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Muay Thai Vs Aikido: A Head-To-Head Comparison

muay thai vs aikido comparison
muay thai vs aikido

I think many readers will say that I am mixing apples and oranges. Super defensive against pressure martial art, offense vs defense, counters versus combos, and one-strike knockouts. But please, hit the brake!

Every martial art offers good and bad sides. Muay Thai vs Aikido comparison definitively makes sense. I am pretty confident there are so many good points for analysis, from stance to basic defensive moves and various footwork, transitions, and movement. Please keep reading, this is an intriguing topic!

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What Makes Aikido So Unique?

Aikido was created by Morihei Ueshiba in the late 1920s and early 1930s. It was derived from the ancient martial art Daitō-ryū Aiki-jūjutsu. The creator of the Japanese fighting style took part in the Ōmoto-kyō religion and created a new, defensive martial art with a very small number of offensive moves.

According to its creator Ueshiba, the ultimate goal of Aikido is “to disable the attacker and make him give up from the further attacks”. Masters of the Japanese defensive art are trying to “overcome oneself instead of cultivating violence and aggressiveness”.

The ultimate advantage of Aikido is the fact that it focuses on throws and joint locks. It means you are using the opponent’s strength against him. You don’t need Hulk’s power to submit or dominate a 300-pound attacker. Your arms are probably stronger than the bully’s hands or joints.

Aikido works against all kinds of weapons and attacks, but it is very hard to learn. Plus there is another problem – you might disable a beginner, but dealing with a master of tricky attacks or professional fighter might be a nightmare.

Which Are The Greatest Stance Differences?

Now I am starting with Muay Thai vs Aikido analysis. I told you everything about the Muay Thai stance. In Aikido, your stance is wider. Your knees are flexed more. It is an open-palm martial art, so you don’t clench your fists. Your leading leg and the heel or your rear leg are in the same line.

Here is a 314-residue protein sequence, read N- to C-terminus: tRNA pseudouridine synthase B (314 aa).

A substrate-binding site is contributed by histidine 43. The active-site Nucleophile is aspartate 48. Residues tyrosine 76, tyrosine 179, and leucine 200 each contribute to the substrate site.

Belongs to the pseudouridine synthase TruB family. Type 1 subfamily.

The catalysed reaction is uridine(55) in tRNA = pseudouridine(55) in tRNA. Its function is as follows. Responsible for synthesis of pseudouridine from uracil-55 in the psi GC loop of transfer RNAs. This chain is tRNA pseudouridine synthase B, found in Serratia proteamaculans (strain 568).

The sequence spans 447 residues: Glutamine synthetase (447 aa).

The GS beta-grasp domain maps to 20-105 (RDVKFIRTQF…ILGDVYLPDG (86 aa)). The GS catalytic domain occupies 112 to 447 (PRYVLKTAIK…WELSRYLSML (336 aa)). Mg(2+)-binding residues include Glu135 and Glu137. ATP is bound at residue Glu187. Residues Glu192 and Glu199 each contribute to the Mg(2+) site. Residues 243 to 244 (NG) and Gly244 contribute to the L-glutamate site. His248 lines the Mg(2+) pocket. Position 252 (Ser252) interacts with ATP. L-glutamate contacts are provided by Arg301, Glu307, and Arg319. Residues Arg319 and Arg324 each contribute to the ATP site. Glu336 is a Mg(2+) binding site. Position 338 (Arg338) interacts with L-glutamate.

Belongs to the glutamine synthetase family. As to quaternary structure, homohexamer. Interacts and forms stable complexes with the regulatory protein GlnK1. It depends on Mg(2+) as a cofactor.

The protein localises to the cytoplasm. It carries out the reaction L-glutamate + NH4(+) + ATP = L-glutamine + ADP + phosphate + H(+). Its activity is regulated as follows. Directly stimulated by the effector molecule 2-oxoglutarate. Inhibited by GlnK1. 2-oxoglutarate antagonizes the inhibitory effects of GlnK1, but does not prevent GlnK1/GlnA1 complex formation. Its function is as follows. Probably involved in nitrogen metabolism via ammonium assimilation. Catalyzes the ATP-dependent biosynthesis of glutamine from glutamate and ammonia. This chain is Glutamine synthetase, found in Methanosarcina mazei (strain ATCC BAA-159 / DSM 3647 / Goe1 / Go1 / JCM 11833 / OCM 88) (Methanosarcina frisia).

Your leading leg is rotated 90-degrees to the inside, while the weight is slightly shifted forward (don’t forget, in Muay Thai your weight is shifted on your rear foot).

The defensive nature of the Aikido stance helps you move sideways and counter your opponent easily. It is excellent for the defense, but it’d be hard to attack your foe as you’d need a lot of time to reach his head or belly. Muay Thai stance is way better for the offensive aspect of the game, but Aikido experts will defend easier.

Muay Thai Vs Aikido – Which One Is More Defensive?

Definitively Aikido, as there are very few offensive maneuvers. Thai fighters brawl, much forward, connect combos and try to knock out their opponents. The level of damage is critical in a Muay Thai bout.

Aikido is focused on defense and disabling your attacker with a throw or a joint lock. Aikido expert can counter you with an open palm strike to the sensitive areas of your body. Yet, its primary goal is to defend and assure the bully that his attacks are useless.

Muay Thai fighters usually check low kicks thanks to strong shins or cover up with elbows and forearms. Aikido masters tend to move from the line of the attack, change the angle and surprise the attacker with a lightning-fast counter. Their ultimate goal is to get the advantage from the attacker’s power by using his force against him.

Can You Use Aikido Moves On The Ground?

Oh, yeah! When you trip your opponent or control him via wrist lock, you can finish the fight by forcing him to surrender. You can even transition to a submission switch attempt.

Muay Thai vs Aikido comparison makes sense when it comes to ground fighting. Thai boxers might unload a barrage of fists, elbows, or even knees on a downed opponent and earn a victory via strikes. Aikido fighter will try to work on your arms and potentially force you to tap.

Muay Thai strikes are making a significant amount of damage thanks to repeated blows to the same spot. Aikido is based on controlling the wrist or the piece of clothes. The Japanese martial art might not be so effective against a sweaty opponent in shorts, but it works well against attackers in jackets or sweaters.

The biggest advantage of Muay Thai is elbows from the bottom, as Aikido masters rarely know to transition off their back. Thai fighters can cut you open with sharp strikes. The Japanese martial art is too much focused on wrist control – as soon as you set your joint-free, you can rain a barrage of heavy strikes.